Coast Guard develops cyber standard for bulk liquids transfer

The following is the text of a Coast Guard blog by Lt. Katie Braynard:

(WASHINGTON) — The U.S. Coast Guard, the National Institute of Standards and Technology (NIST), and maritime industry stakeholders have developed a voluntary cybersecurity “profile” for maritime bulk liquid transfer (MBLT) facilities. This profile will be released at the American Petroleum Institute’s 11th Annual Cybersecurity Conference in Houston.

The profile implements the NIST Cybersecurity Framework, which was developed in 2014 to address and manage cybersecurity risk in a cost-effective way based on business needs and without placing additional regulatory requirements on businesses. The profile is how organizations align the framework’s cybersecurity activities, outcomes, and informative references to organizational business requirements, risk tolerances, and resources. Through this industry-focused profile, MBLT facilities are provided a pathway for integrating the framework into organizational operations.

The profile is the first of its kind for the maritime transportation sector, and it is the result of the coordination between the Coast Guard Office of Port and Facility Compliance, the NIST’s National Cybersecurity Center of Excellence (NCCoE), and industry stakeholders.

“Working with the Coast Guard to engage the oil and natural gas industry in creating this profile is a prime example of the collaboration that takes place at the NCCoE,” said Don Tobin, senior security engineer at the NCCoE. “Organizations working in this critical mission area can leverage the profile to determine and reach their desired state of cybersecurity.”

The profile identifies and prioritizes the minimum subset of framework subcategories relevant to MBLT facility operations, providing the flexibility to address subcategories in a systematic way that is relevant to their unique operations. The profile pulls into one document the recommended cybersecurity safeguards and provides a starting point to review and adapt risk management processes. It outlines a desired minimum state of cybersecurity and provides the opportunity to plan for future business decisions.

“This first cybersecurity framework profile for the maritime transportation sector is the culmination of hard work from industry stakeholders, the Coast Guard and NIST to provide guidance to the MBLT industry to adapt their risk management processes to include cyber risk management,” said Capt. Ryan Manning, chief of the Office of Port and Facility Compliance. “While these profiles are voluntary in nature, I highly encourage industry to consider using this to achieve optimal cybersecurity for their respective organization.”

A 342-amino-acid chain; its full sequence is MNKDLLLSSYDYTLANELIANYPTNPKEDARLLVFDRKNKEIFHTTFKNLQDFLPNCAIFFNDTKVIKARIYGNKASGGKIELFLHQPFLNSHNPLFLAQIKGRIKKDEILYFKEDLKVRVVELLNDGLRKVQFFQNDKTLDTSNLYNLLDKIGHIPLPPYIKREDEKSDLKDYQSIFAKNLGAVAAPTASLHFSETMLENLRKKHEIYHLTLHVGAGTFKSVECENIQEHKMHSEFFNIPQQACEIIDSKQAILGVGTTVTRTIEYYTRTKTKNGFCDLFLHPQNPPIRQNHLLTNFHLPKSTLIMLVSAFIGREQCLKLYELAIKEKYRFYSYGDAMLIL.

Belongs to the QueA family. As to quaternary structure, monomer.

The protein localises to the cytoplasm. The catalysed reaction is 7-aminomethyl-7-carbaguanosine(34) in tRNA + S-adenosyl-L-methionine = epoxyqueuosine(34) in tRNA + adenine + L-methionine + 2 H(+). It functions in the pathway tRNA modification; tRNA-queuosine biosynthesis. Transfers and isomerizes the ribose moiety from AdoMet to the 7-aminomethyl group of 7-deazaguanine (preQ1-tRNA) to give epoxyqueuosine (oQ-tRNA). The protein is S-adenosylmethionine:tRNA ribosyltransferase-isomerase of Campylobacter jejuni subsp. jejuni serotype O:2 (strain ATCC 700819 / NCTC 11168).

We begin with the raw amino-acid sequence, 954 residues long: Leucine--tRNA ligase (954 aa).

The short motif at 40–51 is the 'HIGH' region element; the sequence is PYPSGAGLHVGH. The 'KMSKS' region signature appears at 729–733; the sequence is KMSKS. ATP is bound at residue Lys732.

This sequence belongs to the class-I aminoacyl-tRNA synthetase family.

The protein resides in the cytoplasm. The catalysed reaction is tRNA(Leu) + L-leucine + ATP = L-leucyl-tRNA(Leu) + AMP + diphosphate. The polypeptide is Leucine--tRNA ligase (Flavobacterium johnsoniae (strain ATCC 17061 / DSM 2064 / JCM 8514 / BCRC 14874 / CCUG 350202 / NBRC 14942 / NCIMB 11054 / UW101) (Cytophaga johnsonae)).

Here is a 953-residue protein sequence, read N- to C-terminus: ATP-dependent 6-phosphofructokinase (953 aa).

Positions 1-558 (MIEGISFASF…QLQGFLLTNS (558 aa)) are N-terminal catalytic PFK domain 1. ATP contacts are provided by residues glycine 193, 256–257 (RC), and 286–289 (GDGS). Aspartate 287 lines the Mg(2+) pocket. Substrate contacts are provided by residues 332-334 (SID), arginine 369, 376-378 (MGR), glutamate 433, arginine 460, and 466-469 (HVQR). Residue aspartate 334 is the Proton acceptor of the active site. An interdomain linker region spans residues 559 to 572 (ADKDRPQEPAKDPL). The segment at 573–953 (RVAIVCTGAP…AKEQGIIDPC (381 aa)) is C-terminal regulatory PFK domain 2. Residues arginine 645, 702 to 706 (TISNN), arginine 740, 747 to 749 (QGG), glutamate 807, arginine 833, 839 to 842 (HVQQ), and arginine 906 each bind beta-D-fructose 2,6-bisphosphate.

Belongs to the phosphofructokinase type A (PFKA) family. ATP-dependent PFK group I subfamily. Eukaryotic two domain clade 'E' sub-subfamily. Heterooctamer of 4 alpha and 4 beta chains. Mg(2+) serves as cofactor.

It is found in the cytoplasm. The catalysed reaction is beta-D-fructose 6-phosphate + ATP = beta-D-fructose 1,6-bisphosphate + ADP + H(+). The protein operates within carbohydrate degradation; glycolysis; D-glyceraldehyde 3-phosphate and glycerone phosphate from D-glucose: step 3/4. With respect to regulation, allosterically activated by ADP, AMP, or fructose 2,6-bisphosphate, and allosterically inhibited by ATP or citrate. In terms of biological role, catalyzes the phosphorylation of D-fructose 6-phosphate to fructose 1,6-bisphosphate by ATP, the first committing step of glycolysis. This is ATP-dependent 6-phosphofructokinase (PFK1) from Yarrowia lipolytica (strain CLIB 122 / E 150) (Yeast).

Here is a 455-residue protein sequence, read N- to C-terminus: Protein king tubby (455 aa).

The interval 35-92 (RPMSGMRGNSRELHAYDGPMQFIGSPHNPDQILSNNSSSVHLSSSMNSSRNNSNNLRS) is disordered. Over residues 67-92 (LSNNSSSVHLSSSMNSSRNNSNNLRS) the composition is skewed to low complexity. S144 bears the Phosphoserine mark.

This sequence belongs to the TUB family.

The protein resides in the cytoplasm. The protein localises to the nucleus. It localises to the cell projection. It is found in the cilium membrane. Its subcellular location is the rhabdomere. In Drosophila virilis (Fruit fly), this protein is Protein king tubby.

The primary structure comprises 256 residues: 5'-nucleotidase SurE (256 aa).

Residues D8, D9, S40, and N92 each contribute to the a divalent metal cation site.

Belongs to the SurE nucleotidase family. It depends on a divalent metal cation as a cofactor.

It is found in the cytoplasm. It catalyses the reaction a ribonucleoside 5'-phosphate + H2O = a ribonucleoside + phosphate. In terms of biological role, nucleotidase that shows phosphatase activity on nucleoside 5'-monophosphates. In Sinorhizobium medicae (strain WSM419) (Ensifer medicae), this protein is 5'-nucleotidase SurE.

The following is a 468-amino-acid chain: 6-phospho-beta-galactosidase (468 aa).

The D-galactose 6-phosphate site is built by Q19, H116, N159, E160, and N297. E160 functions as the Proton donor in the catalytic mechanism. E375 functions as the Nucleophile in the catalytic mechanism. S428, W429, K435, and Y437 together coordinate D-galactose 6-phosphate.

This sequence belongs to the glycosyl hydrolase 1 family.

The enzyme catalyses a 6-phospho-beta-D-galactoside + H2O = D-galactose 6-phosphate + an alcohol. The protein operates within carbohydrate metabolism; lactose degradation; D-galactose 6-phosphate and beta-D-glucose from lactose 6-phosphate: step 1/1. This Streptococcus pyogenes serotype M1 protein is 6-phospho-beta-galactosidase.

Cyber-risk management in the maritime industry has become increasingly important with the evolvement of cyber-dependent technologies in the past decade. The Coast Guard and the maritime industry have recognized the growing potential for cyber-based systems to impact bulk liquid and other elements of the Marine Transportation System. Operational technology, now more than ever operates valves, pumps, sensors, control gates, cameras, and performs many other vital safety and security functions. Cyberattacks could lead to significant consequences. Cyberincidents, such as software problems, non-targeted malware, or operator error could have equally as serious of an impact. The potential consequences of a cyberattack or incident not only impact operations, but can also pose a threat to the Marine Transportation System as a whole.

“These facilities face inherent cybersecurity vulnerabilities and the. Coast Guard hopes this profile will assist organizations with mitigating them, and provide a long-term process for developing an internal cyber-risk management program,” said Lt. Cmdr. Josephine Long, a marine safety expert in the Critical Infrastructure Branch within the Coast Guard’s Office of Port & Facility Compliance.

According to Long, the Coast Guard anticipates working with the NCCoE to build four additional profiles; the next two will address passenger vessel and terminal operations, as well as mobile offshore drilling operations.

By Professional Mariner Staff